Now Can We Vote?

Taylor County residents make a last minute plea for their voices to be heard, protesting to be allowed to vote on the proposed coal-fired power plant.

A group of Taylor County picketers continue their fight downtown Monday evening with another protest, urging county commissioners for a say on whether a coal-fired power plant should be built in Taylor County.

Diane Whitfield, a protester, said, "For social justice to be served, every single citizen has to have input to their representatives. At this point, the decision to invite a coal plant to this community was decided by a very small group of people. We would like the entire citizenry of Taylor County to vote on something with such huge consequences as a coal-burning power plant."

After the brief protest, the group goes inside to confront the commission, showing them a petition of more than 800 signatures.

Commissioners say their research gives them reason to support the plant with no need for a public vote.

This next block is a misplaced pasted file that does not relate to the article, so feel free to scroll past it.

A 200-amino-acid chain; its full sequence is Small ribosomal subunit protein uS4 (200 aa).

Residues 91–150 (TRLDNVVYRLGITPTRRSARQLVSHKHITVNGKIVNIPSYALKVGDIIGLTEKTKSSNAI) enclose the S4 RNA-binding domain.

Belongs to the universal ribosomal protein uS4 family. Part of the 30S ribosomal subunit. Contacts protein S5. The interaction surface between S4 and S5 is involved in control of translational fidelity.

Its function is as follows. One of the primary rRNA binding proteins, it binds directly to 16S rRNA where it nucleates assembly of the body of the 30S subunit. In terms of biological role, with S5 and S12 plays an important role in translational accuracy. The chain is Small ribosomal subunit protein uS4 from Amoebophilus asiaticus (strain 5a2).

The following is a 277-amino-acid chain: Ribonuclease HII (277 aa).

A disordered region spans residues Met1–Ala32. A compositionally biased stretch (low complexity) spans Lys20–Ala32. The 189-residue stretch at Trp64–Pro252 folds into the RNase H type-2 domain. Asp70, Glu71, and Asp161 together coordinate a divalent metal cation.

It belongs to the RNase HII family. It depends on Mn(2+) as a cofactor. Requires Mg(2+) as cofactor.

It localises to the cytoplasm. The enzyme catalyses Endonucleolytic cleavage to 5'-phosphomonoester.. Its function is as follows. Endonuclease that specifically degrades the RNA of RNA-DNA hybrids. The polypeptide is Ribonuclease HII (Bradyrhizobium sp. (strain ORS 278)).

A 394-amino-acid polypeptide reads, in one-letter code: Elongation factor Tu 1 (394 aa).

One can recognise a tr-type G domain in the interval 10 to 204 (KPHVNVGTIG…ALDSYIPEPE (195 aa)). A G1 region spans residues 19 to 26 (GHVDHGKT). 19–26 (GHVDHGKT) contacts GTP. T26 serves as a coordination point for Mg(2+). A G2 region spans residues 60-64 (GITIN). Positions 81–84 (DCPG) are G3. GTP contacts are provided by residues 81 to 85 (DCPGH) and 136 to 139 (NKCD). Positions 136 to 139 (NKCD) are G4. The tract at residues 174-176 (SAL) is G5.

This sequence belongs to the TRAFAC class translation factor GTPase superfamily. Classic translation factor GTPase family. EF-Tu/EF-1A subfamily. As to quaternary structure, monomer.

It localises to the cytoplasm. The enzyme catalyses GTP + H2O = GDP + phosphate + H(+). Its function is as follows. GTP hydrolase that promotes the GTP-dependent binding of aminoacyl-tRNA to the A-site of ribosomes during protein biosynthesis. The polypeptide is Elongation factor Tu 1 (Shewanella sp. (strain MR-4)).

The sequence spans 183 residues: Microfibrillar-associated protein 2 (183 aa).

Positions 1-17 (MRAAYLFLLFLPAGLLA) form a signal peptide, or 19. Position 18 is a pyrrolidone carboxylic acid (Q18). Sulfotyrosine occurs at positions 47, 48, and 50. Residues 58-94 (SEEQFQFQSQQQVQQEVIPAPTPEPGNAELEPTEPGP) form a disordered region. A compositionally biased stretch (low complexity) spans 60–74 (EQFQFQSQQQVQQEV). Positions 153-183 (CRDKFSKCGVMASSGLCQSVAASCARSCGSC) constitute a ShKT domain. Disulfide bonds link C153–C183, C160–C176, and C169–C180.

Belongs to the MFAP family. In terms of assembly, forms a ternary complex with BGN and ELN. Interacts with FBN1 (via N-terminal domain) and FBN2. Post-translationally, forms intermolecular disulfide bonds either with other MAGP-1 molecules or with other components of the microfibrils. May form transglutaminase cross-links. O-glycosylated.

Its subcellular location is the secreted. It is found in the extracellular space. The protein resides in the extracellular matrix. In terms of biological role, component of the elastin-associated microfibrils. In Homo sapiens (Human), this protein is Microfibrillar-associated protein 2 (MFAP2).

Daryll T. Gunter, Chairman of the Taylor County Commission, said, "There's no need at this point to do it. This has been repetitive over and over with no new information shown, so there's no need."

The deadline for the supervisor of elections to finalize the November election ballots is July 24. This is the last commission meeting before then and possibly the group's last chance to change the commission's mind.

Patrick Comins, a Taylor County resident, said, "It's un-American. I hate to put that bluntly, but that's my viewpoint. The people really need to have a voice in this town, and we're not getting it."

While a majority of Tallahassee voters agreed that the City of Tallahassee should be a partner on the coal plant project, in Taylor County, many residents there strongly oppose the plant because of concern over the environment, health issues and property values.

There wasn't a motion passed at the commission meeting, so it looks like there will not be a referendum on the November ballot.